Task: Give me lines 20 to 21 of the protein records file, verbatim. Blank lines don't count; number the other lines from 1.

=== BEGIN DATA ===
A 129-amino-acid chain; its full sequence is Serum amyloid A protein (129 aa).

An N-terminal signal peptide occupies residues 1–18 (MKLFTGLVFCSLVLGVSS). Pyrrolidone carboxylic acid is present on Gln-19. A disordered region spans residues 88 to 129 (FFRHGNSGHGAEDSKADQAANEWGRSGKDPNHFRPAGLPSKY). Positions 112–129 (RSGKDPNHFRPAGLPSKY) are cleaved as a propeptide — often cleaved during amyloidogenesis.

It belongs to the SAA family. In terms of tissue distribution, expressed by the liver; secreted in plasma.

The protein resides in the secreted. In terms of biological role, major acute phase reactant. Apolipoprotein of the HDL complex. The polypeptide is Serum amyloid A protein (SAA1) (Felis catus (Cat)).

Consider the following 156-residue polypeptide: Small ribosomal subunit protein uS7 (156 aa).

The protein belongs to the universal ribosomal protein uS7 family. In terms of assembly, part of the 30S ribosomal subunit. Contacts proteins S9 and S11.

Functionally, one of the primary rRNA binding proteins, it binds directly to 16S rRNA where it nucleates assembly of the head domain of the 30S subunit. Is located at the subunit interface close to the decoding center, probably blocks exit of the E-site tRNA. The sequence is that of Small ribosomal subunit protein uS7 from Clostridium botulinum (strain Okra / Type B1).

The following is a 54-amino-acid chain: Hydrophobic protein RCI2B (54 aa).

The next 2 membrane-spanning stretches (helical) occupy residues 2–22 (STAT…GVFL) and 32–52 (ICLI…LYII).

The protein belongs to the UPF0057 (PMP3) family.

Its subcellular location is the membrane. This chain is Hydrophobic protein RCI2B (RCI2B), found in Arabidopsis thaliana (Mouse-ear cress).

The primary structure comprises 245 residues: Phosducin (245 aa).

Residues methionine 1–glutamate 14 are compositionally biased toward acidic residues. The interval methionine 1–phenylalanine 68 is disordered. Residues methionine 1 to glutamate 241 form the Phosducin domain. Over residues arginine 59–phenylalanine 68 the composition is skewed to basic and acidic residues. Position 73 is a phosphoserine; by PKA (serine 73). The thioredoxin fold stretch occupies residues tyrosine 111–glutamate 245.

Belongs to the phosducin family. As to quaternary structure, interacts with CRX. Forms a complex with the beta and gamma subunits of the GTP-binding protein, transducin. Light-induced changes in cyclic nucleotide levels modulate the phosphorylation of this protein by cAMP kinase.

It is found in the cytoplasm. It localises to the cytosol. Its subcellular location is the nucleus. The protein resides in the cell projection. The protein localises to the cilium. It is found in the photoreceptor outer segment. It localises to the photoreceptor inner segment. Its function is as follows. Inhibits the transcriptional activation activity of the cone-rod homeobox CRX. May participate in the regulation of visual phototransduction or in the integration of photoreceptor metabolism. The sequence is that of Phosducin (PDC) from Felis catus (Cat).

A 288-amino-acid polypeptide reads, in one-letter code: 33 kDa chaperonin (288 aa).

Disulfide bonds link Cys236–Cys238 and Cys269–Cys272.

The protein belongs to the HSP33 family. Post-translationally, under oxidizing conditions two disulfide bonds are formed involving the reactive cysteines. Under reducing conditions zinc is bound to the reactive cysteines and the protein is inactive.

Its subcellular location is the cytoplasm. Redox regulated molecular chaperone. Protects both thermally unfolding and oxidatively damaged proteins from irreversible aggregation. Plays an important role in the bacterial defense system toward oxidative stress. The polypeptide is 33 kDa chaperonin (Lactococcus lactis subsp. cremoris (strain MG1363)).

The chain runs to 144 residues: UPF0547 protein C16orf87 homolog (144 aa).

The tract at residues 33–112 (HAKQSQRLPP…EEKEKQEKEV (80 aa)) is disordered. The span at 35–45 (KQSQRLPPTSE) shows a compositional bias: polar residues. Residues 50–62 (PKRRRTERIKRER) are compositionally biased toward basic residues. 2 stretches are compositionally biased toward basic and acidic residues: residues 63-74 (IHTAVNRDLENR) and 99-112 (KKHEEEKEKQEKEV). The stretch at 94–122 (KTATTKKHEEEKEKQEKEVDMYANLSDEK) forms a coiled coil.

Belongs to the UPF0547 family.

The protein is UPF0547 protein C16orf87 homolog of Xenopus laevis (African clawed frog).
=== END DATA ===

The chain runs to 144 residues: UPF0547 protein C16orf87 homolog (144 aa).

The tract at residues 33–112 (HAKQSQRLPP…EEKEKQEKEV (80 aa)) is disordered. The span at 35–45 (KQSQRLPPTSE) shows a compositional bias: polar residues. Residues 50–62 (PKRRRTERIKRER) are compositionally biased toward basic residues. 2 stretches are compositionally biased toward basic and acidic residues: residues 63-74 (IHTAVNRDLENR) and 99-112 (KKHEEEKEKQEKEV). The stretch at 94–122 (KTATTKKHEEEKEKQEKEVDMYANLSDEK) forms a coiled coil.